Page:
The join button will be published on the right (Above the view all button) 30 minutes before the seminar starts (login required).

18 June 2021
14:00
Abstract

Our society is witnessing an exponential growth of data being generated. Among the various data types being routinely collected, event logs are available in a wide variety of domains. Despite historical and structural digitalisation challenges, healthcare is an example where the analysis of event logs might bring a new revolution.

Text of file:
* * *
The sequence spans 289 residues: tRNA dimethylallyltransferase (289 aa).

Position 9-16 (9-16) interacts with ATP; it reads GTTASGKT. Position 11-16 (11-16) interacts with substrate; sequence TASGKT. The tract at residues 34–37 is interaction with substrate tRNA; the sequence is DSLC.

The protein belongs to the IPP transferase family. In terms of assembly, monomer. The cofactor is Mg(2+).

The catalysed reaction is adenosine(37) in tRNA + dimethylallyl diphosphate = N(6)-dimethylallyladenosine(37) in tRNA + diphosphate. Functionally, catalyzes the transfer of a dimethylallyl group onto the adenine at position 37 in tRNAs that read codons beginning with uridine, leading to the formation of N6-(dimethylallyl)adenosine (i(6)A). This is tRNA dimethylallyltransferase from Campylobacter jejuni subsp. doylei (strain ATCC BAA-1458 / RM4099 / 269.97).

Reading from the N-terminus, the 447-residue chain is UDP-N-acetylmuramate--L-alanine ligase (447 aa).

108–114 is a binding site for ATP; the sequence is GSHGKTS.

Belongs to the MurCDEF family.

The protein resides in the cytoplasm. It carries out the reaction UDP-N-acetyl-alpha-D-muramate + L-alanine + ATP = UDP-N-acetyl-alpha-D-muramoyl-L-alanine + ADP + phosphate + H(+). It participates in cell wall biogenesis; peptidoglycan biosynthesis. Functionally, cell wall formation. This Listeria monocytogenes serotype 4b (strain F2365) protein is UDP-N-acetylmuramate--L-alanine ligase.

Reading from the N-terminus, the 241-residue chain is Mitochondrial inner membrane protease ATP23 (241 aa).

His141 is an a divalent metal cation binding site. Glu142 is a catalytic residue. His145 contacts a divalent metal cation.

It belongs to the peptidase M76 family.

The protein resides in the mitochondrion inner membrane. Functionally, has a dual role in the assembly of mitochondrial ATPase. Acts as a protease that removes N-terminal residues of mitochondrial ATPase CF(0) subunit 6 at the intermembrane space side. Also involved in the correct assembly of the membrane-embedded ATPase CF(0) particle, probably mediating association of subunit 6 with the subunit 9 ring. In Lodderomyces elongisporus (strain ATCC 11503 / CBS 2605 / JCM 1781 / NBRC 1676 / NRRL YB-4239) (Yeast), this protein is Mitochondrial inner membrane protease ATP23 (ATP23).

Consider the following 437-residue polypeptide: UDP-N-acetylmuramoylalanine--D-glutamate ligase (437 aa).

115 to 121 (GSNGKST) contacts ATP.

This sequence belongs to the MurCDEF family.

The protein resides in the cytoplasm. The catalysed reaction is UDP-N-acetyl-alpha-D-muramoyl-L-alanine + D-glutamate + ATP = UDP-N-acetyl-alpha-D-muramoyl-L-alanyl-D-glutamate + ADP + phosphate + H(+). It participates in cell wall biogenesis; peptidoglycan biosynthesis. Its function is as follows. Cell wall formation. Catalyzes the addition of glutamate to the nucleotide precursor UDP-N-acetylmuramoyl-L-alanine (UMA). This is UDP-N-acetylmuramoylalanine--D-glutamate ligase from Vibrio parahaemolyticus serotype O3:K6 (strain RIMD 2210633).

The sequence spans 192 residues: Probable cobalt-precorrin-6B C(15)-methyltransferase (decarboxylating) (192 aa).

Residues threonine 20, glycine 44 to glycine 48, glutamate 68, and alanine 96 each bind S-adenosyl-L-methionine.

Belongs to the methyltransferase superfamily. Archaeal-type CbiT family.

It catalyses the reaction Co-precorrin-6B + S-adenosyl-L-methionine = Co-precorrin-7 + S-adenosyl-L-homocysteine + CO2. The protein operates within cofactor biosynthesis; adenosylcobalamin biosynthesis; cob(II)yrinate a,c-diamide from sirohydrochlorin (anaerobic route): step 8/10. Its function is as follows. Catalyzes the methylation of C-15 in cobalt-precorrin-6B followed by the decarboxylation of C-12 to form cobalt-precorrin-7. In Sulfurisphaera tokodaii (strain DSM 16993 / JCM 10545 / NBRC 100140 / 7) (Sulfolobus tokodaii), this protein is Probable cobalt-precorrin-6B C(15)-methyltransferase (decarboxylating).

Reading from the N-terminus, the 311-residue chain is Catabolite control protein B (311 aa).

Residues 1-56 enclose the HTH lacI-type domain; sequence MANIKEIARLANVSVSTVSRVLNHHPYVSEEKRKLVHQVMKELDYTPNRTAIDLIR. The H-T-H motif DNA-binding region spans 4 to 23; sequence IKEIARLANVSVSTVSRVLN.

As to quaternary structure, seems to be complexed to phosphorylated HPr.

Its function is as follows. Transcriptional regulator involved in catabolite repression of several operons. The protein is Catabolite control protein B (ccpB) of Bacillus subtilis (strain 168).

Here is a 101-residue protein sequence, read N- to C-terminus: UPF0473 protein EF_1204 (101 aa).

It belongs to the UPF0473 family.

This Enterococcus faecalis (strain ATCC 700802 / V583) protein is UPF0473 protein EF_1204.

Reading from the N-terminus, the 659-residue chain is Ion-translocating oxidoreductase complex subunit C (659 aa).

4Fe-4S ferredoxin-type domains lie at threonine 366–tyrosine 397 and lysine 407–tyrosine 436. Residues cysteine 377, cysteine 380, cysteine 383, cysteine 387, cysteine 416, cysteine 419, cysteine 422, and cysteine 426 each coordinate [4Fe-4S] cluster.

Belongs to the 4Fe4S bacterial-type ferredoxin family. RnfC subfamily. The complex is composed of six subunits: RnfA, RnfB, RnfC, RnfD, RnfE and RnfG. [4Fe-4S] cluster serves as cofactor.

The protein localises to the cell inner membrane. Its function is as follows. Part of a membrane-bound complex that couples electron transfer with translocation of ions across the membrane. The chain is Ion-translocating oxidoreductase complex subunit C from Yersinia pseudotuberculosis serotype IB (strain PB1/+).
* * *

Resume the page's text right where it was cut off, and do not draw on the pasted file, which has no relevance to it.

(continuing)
In this talk, I will present our recent efforts in analysing and exploring temporal event data sequences extracted from event logs. Our visual analytics approach is able to summarise and seamlessly explore large volumes of complex event data sequences. We are able to easily derive observations and findings that otherwise would have required significant investment of time and effort.  To facilitate the identification of findings, we use a hierarchical clustering approach to cluster sequences according to time and a novel visualisation environment.  To control the level of detail presented to the analyst, we use a hierarchical aggregation tree and an Align-Score-Simplify strategy based on an information score.   To show the benefits of this approach, I will present our results in three real world case studies: CUREd, Outpatient clinics and MIMIC-III. These will respectively cover the analysis of calls and responses of emergency services, the efficiency of operation of two outpatient clinics, and the evolution of patients with atrial fibrillation hospitalised in an acute and critical care unit. To finalise the talk, I will share our most recent work in the analysis of clinical events extracted from Electronic Health Records for the study of multimorbidity.